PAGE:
Tulip flowers are usually cup-shaped with three petals and three sepals. There’s a tulip for every setting, from small “species” tulips in naturalized woodland areas to larger tulips that fit formal garden plantings from beds to borders. The upright flowers may be single or double, and vary in shape from simple cups, bowls, and goblets to more complex forms. Height ranges from 6 inches to 2 feet. One tulip grows on each stem, with two to six broad leaves per plant.
The schefflera houseplant is a popular plant and comes in many varieties. The most well known are the umbrella tree and the dwarf umbrella tree. One of the reasons the plant is popular is because schefflera plant care is so easy, but, while schefflera care is easy, the plant does need to be cared for. Keep reading to learn more about growing schefflera and keeping it healthy and lush
Country of origin: plant originating from tropical regions in Africa
Blooming season: the plant blooms at the end of summer (but rarely)
History and curiosities: also called “snake plate” or “mother-in-law’s tongue”, this strong plant has leathery leaves which grow with slight undulations.
Moses in the Cradle is a popular house plant, related to the Wandering Jew plant. You’ll find that it’s just as easy to grow.
Dark-green, lance-shaped leaves with purplish-red undersides make this a beautiful house plant year-round. You can keep your plant indoors. But if you move it outdoors for the summer, keep it shaded from direct sun. Also, check the soil every couple days so that it doesn’t dry out.
Pot it in a small decorative container for a stunning table accent. A newer variety, Rhoea discolor ‘Variegata’ is even more spectacular, with striped foliage in burgundy, pink, green and cream.
It blooms any time of year. Small, white, 3-petaled flowers grow in the leaf axils, nestled in the boat-shaped leaves, giving this plant its common names, Moses in the Cradle, Moses in a Boat and Boat Lily.
Let the sun shine in. Grow your plant in bright light year-round for good foliage color and flowers. It will tolerate lower light, but the leaves will be more green than purple.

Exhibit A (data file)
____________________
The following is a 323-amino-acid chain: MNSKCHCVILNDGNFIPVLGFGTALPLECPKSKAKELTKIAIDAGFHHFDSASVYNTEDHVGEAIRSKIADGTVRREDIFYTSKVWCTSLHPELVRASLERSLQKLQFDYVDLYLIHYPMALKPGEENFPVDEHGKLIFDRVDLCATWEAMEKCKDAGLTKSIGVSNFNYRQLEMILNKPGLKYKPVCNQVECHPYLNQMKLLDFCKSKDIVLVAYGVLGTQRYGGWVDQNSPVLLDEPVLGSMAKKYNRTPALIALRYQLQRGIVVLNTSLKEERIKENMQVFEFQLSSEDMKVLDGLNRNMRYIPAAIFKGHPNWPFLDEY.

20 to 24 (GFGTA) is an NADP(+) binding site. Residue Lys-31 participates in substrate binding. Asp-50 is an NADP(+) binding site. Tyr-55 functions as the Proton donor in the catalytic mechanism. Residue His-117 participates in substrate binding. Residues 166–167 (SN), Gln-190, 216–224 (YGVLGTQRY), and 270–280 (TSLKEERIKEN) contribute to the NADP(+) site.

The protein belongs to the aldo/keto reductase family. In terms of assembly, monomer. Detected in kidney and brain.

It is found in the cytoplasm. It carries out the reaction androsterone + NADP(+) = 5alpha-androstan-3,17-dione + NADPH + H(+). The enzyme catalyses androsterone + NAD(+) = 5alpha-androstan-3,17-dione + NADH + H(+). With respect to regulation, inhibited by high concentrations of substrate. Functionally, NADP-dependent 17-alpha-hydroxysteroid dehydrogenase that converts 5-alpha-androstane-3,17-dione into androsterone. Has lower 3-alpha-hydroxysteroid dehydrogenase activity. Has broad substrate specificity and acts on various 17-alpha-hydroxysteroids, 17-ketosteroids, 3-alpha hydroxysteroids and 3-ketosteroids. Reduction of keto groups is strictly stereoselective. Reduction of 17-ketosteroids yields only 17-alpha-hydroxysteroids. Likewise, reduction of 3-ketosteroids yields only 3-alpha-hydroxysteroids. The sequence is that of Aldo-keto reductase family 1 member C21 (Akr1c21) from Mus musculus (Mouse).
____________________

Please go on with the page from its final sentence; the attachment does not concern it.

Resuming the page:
- Unique collection is hand pick to ensure there is no 2-alike, plants may vary from pictures shown as succulents are selected based on season, size, health and readiness
- Succulents come in 2 in. square pots fully rooted in soil, plant measurement will vary as different species grow in different ways: for example, some grow wider, shorter, taller, trailing, etc.
- All succulent packs are carefully packed in shop Succulents retail packaging making these easy to gift
Anthurium is a popular guest and not just in your home. The plant is loved by its shiny green leaves are colored bracts and cheerful flask. Thus you give your interior an instant red, pink, purple, orange, yellow, white or green boost. Try Just try not to be cheerful
Gardenias are native to the tropical and subtropical regions of Africa, southern Asia, Australasia and Oceania. This species can be difficult to grow elsewhere because it demands high humidity to thrive and bright (not direct) light. Some types of gardenias can be grown as houseplants
- Gardenia plants need high humidity.
- A loose, well-drained organic soil is recommended.
- Do not over-water gardenias.
- Fertilize with an acid fertilizer.
Description for Ficus Starlight. Ficus is a pan-tropical genus of trees, shrubs and vines occupying a wide variety of ecological niches; most are evergreen, but some deciduous species are endemic to areas outside of the tropics and to higher elevations.
Under glass grow in loam-based potting compost with added fine bark chippings in full or filtered light. When in growth water moderately and apply a nitrogen rich fertiliser monthly. Keep just moist in winter. Plants benefit from regular misting and from being stood on a pebble tray, particularly in a warm dry atmosphere. Their main requirement is an even temperature, in winter not below 13°C and without the sharp fluctuations found in so many houses. Avoid draughty situations and keep them away from heater fumes
To thrive in our homes, anthuriums need medium to bright indirect light, although they’ll accept less during their dormant period in winter. They are sensitive to direct light and burn easily, so take care to protect from hot afternoon sunbeams.
Proper watering is key to Anthurium care (and to the care of all your houseplants!). Keep the soil lightly moist during the growing season (March-September), letting the top layer just approach dryness between waterings. Make a habit of checking on it at least once or twice a week by gently digging a finger into the soil. It should feel barely moist. If it still feels wet, wait a bit longer.
Proper Anthurium care means keeping a watchful eye in winter and protecting your plants from drafty doors and windows. They will suffer or even die below 55 degrees and are happiest between 65-70. It’s also important to protect your Anthurium from forced air. Heaters, fans, and air conditioners can damage plants if they are too close, but gentle air circulation (such as an open window on a warm, humid day) will benefit them.